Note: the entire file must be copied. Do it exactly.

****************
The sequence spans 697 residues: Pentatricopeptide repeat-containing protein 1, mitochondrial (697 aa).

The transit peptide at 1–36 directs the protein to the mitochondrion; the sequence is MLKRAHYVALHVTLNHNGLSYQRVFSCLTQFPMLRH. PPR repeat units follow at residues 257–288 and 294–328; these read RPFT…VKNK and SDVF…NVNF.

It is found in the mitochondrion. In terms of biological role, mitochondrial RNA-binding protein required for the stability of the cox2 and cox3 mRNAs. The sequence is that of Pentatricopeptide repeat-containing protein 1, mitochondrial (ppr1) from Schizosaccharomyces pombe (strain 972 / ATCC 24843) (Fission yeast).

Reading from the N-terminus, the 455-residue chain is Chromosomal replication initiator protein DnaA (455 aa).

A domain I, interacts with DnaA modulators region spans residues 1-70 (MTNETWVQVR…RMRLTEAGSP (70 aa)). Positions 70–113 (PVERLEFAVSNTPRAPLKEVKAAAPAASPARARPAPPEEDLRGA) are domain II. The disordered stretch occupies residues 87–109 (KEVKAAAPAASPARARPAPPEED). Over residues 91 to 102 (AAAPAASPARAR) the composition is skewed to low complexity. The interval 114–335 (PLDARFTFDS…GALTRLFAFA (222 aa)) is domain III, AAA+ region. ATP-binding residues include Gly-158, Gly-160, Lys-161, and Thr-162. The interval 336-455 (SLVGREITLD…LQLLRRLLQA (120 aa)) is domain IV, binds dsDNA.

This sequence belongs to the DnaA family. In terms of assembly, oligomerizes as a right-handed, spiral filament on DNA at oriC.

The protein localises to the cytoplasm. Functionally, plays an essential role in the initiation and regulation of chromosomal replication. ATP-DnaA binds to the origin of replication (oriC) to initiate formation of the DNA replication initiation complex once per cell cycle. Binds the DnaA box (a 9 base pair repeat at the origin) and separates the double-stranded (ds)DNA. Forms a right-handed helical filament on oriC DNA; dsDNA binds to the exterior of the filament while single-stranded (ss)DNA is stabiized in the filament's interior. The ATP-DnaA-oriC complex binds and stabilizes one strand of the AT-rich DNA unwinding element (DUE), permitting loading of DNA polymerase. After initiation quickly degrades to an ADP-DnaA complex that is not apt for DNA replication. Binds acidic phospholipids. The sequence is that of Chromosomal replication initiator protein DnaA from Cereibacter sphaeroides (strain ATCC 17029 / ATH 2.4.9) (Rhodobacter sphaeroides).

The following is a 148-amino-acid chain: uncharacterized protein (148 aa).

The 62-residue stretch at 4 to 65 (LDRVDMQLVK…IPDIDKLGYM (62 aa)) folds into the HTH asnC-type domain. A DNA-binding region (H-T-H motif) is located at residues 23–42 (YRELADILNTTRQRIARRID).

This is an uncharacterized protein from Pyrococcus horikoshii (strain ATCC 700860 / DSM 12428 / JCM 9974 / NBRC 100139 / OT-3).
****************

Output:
The sequence spans 697 residues: Pentatricopeptide repeat-containing protein 1, mitochondrial (697 aa).

The transit peptide at 1–36 directs the protein to the mitochondrion; the sequence is MLKRAHYVALHVTLNHNGLSYQRVFSCLTQFPMLRH. PPR repeat units follow at residues 257–288 and 294–328; these read RPFT…VKNK and SDVF…NVNF.

It is found in the mitochondrion. In terms of biological role, mitochondrial RNA-binding protein required for the stability of the cox2 and cox3 mRNAs. The sequence is that of Pentatricopeptide repeat-containing protein 1, mitochondrial (ppr1) from Schizosaccharomyces pombe (strain 972 / ATCC 24843) (Fission yeast).

Reading from the N-terminus, the 455-residue chain is Chromosomal replication initiator protein DnaA (455 aa).

A domain I, interacts with DnaA modulators region spans residues 1-70 (MTNETWVQVR…RMRLTEAGSP (70 aa)). Positions 70–113 (PVERLEFAVSNTPRAPLKEVKAAAPAASPARARPAPPEEDLRGA) are domain II. The disordered stretch occupies residues 87–109 (KEVKAAAPAASPARARPAPPEED). Over residues 91 to 102 (AAAPAASPARAR) the composition is skewed to low complexity. The interval 114–335 (PLDARFTFDS…GALTRLFAFA (222 aa)) is domain III, AAA+ region. ATP-binding residues include Gly-158, Gly-160, Lys-161, and Thr-162. The interval 336-455 (SLVGREITLD…LQLLRRLLQA (120 aa)) is domain IV, binds dsDNA.

This sequence belongs to the DnaA family. In terms of assembly, oligomerizes as a right-handed, spiral filament on DNA at oriC.

The protein localises to the cytoplasm. Functionally, plays an essential role in the initiation and regulation of chromosomal replication. ATP-DnaA binds to the origin of replication (oriC) to initiate formation of the DNA replication initiation complex once per cell cycle. Binds the DnaA box (a 9 base pair repeat at the origin) and separates the double-stranded (ds)DNA. Forms a right-handed helical filament on oriC DNA; dsDNA binds to the exterior of the filament while single-stranded (ss)DNA is stabiized in the filament's interior. The ATP-DnaA-oriC complex binds and stabilizes one strand of the AT-rich DNA unwinding element (DUE), permitting loading of DNA polymerase. After initiation quickly degrades to an ADP-DnaA complex that is not apt for DNA replication. Binds acidic phospholipids. The sequence is that of Chromosomal replication initiator protein DnaA from Cereibacter sphaeroides (strain ATCC 17029 / ATH 2.4.9) (Rhodobacter sphaeroides).

The following is a 148-amino-acid chain: uncharacterized protein (148 aa).

The 62-residue stretch at 4 to 65 (LDRVDMQLVK…IPDIDKLGYM (62 aa)) folds into the HTH asnC-type domain. A DNA-binding region (H-T-H motif) is located at residues 23–42 (YRELADILNTTRQRIARRID).

This is an uncharacterized protein from Pyrococcus horikoshii (strain ATCC 700860 / DSM 12428 / JCM 9974 / NBRC 100139 / OT-3).